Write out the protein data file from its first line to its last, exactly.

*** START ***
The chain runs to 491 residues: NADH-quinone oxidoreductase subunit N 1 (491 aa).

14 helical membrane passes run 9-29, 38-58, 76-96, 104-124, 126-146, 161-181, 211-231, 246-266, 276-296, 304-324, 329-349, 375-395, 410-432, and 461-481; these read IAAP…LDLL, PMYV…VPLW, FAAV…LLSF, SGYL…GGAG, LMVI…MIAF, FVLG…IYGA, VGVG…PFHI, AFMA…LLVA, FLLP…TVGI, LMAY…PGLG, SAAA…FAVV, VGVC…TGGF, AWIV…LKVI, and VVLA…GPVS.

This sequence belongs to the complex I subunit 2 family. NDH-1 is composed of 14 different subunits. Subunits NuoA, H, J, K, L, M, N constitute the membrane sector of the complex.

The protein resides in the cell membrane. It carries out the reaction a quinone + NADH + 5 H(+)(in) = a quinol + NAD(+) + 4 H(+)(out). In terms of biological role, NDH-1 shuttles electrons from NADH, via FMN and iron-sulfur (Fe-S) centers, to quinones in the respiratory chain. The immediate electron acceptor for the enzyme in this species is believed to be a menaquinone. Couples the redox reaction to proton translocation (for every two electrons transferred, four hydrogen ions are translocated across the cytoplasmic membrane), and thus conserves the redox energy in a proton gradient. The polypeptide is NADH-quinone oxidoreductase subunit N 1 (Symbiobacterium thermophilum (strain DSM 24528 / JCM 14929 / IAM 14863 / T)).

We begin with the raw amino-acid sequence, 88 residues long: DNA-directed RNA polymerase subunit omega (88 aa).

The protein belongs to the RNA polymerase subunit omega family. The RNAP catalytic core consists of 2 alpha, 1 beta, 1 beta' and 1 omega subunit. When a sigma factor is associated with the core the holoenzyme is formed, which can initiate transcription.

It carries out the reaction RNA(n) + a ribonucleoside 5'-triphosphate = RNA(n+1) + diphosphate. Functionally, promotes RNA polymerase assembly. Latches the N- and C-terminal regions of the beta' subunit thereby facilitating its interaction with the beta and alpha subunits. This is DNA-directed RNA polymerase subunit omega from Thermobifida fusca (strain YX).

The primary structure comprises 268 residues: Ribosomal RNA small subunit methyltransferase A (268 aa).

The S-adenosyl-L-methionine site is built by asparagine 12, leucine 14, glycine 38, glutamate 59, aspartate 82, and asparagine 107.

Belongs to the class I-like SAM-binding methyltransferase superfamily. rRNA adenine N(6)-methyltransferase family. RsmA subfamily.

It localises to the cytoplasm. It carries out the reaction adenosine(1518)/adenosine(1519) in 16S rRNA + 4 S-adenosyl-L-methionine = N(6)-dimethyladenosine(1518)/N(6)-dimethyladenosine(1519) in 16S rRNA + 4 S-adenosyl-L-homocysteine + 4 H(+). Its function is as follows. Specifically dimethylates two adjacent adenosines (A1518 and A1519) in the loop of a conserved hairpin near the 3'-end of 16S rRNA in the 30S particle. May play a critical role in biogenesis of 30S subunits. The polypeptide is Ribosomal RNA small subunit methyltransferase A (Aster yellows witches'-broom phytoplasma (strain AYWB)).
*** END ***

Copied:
The chain runs to 491 residues: NADH-quinone oxidoreductase subunit N 1 (491 aa).

14 helical membrane passes run 9-29, 38-58, 76-96, 104-124, 126-146, 161-181, 211-231, 246-266, 276-296, 304-324, 329-349, 375-395, 410-432, and 461-481; these read IAAP…LDLL, PMYV…VPLW, FAAV…LLSF, SGYL…GGAG, LMVI…MIAF, FVLG…IYGA, VGVG…PFHI, AFMA…LLVA, FLLP…TVGI, LMAY…PGLG, SAAA…FAVV, VGVC…TGGF, AWIV…LKVI, and VVLA…GPVS.

This sequence belongs to the complex I subunit 2 family. NDH-1 is composed of 14 different subunits. Subunits NuoA, H, J, K, L, M, N constitute the membrane sector of the complex.

The protein resides in the cell membrane. It carries out the reaction a quinone + NADH + 5 H(+)(in) = a quinol + NAD(+) + 4 H(+)(out). In terms of biological role, NDH-1 shuttles electrons from NADH, via FMN and iron-sulfur (Fe-S) centers, to quinones in the respiratory chain. The immediate electron acceptor for the enzyme in this species is believed to be a menaquinone. Couples the redox reaction to proton translocation (for every two electrons transferred, four hydrogen ions are translocated across the cytoplasmic membrane), and thus conserves the redox energy in a proton gradient. The polypeptide is NADH-quinone oxidoreductase subunit N 1 (Symbiobacterium thermophilum (strain DSM 24528 / JCM 14929 / IAM 14863 / T)).

We begin with the raw amino-acid sequence, 88 residues long: DNA-directed RNA polymerase subunit omega (88 aa).

The protein belongs to the RNA polymerase subunit omega family. The RNAP catalytic core consists of 2 alpha, 1 beta, 1 beta' and 1 omega subunit. When a sigma factor is associated with the core the holoenzyme is formed, which can initiate transcription.

It carries out the reaction RNA(n) + a ribonucleoside 5'-triphosphate = RNA(n+1) + diphosphate. Functionally, promotes RNA polymerase assembly. Latches the N- and C-terminal regions of the beta' subunit thereby facilitating its interaction with the beta and alpha subunits. This is DNA-directed RNA polymerase subunit omega from Thermobifida fusca (strain YX).

The primary structure comprises 268 residues: Ribosomal RNA small subunit methyltransferase A (268 aa).

The S-adenosyl-L-methionine site is built by asparagine 12, leucine 14, glycine 38, glutamate 59, aspartate 82, and asparagine 107.

Belongs to the class I-like SAM-binding methyltransferase superfamily. rRNA adenine N(6)-methyltransferase family. RsmA subfamily.

It localises to the cytoplasm. It carries out the reaction adenosine(1518)/adenosine(1519) in 16S rRNA + 4 S-adenosyl-L-methionine = N(6)-dimethyladenosine(1518)/N(6)-dimethyladenosine(1519) in 16S rRNA + 4 S-adenosyl-L-homocysteine + 4 H(+). Its function is as follows. Specifically dimethylates two adjacent adenosines (A1518 and A1519) in the loop of a conserved hairpin near the 3'-end of 16S rRNA in the 30S particle. May play a critical role in biogenesis of 30S subunits. The polypeptide is Ribosomal RNA small subunit methyltransferase A (Aster yellows witches'-broom phytoplasma (strain AYWB)).